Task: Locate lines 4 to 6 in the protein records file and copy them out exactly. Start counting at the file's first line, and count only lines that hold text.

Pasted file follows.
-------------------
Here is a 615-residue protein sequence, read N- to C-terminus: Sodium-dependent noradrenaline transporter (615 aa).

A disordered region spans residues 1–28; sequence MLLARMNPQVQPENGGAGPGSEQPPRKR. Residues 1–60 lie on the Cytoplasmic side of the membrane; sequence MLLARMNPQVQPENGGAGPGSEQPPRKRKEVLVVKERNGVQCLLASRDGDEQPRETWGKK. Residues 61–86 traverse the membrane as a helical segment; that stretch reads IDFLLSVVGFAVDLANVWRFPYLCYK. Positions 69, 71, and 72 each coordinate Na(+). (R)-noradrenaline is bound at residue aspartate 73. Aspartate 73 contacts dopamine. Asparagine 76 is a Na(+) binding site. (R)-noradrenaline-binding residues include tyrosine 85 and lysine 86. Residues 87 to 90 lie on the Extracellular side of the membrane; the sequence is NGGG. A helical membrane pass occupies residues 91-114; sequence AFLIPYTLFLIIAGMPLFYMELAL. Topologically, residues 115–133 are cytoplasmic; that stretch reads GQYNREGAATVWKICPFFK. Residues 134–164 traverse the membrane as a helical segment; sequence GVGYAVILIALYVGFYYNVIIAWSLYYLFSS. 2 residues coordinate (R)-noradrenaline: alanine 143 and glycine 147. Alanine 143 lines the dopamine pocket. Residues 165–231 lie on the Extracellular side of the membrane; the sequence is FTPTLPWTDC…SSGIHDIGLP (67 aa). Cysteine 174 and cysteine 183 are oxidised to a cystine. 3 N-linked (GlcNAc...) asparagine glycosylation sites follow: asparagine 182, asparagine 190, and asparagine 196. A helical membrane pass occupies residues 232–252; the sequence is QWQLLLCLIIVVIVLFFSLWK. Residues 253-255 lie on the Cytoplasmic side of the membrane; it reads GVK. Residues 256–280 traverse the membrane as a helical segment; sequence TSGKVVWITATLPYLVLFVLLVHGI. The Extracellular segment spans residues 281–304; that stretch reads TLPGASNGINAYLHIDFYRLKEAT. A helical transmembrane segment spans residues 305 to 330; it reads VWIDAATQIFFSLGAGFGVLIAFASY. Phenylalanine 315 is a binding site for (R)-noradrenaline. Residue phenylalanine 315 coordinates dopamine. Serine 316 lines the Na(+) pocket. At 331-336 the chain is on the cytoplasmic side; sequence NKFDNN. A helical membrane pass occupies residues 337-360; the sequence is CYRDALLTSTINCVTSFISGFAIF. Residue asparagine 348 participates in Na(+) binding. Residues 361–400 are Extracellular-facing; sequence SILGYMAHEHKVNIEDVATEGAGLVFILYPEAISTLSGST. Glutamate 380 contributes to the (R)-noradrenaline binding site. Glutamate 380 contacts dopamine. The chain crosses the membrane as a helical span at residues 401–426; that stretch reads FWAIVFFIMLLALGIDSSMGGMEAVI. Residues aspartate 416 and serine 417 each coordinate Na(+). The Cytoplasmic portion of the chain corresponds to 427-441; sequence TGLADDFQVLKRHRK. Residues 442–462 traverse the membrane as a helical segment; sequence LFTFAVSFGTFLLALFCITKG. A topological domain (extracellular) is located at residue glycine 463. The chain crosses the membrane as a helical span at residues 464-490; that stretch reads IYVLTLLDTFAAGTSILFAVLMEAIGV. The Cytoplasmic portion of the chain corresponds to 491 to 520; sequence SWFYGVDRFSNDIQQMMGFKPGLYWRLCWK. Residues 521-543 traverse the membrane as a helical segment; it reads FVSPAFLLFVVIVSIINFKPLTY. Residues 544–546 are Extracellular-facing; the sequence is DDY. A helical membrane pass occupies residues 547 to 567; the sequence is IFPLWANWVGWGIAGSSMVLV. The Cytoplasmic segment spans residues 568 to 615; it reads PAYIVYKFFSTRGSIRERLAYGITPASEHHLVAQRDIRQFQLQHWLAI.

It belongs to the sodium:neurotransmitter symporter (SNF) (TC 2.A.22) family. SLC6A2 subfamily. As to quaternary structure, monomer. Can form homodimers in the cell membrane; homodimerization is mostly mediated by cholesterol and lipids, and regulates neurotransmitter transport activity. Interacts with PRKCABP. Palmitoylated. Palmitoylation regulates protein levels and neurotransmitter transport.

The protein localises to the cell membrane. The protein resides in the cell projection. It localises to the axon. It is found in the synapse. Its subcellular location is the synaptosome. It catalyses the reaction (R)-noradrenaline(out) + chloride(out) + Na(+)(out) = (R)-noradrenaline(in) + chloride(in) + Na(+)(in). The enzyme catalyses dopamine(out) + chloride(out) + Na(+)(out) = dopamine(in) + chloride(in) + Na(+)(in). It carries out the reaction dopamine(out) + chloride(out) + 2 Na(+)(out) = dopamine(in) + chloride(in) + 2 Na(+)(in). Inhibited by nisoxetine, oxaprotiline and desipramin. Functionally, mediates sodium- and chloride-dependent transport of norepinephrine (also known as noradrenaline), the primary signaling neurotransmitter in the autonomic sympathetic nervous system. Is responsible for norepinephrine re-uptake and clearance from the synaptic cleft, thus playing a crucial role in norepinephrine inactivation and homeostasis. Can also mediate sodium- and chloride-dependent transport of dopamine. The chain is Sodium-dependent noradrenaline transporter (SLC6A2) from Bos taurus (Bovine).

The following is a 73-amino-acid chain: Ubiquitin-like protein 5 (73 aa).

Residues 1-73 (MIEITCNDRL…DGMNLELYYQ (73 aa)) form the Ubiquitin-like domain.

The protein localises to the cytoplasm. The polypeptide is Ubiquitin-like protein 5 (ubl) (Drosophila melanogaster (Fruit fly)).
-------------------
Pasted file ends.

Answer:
The protein localises to the cell membrane. The protein resides in the cell projection. It localises to the axon. It is found in the synapse. Its subcellular location is the synaptosome. It catalyses the reaction (R)-noradrenaline(out) + chloride(out) + Na(+)(out) = (R)-noradrenaline(in) + chloride(in) + Na(+)(in). The enzyme catalyses dopamine(out) + chloride(out) + Na(+)(out) = dopamine(in) + chloride(in) + Na(+)(in). It carries out the reaction dopamine(out) + chloride(out) + 2 Na(+)(out) = dopamine(in) + chloride(in) + 2 Na(+)(in). Inhibited by nisoxetine, oxaprotiline and desipramin. Functionally, mediates sodium- and chloride-dependent transport of norepinephrine (also known as noradrenaline), the primary signaling neurotransmitter in the autonomic sympathetic nervous system. Is responsible for norepinephrine re-uptake and clearance from the synaptic cleft, thus playing a crucial role in norepinephrine inactivation and homeostasis. Can also mediate sodium- and chloride-dependent transport of dopamine. The chain is Sodium-dependent noradrenaline transporter (SLC6A2) from Bos taurus (Bovine).

The following is a 73-amino-acid chain: Ubiquitin-like protein 5 (73 aa).

Residues 1-73 (MIEITCNDRL…DGMNLELYYQ (73 aa)) form the Ubiquitin-like domain.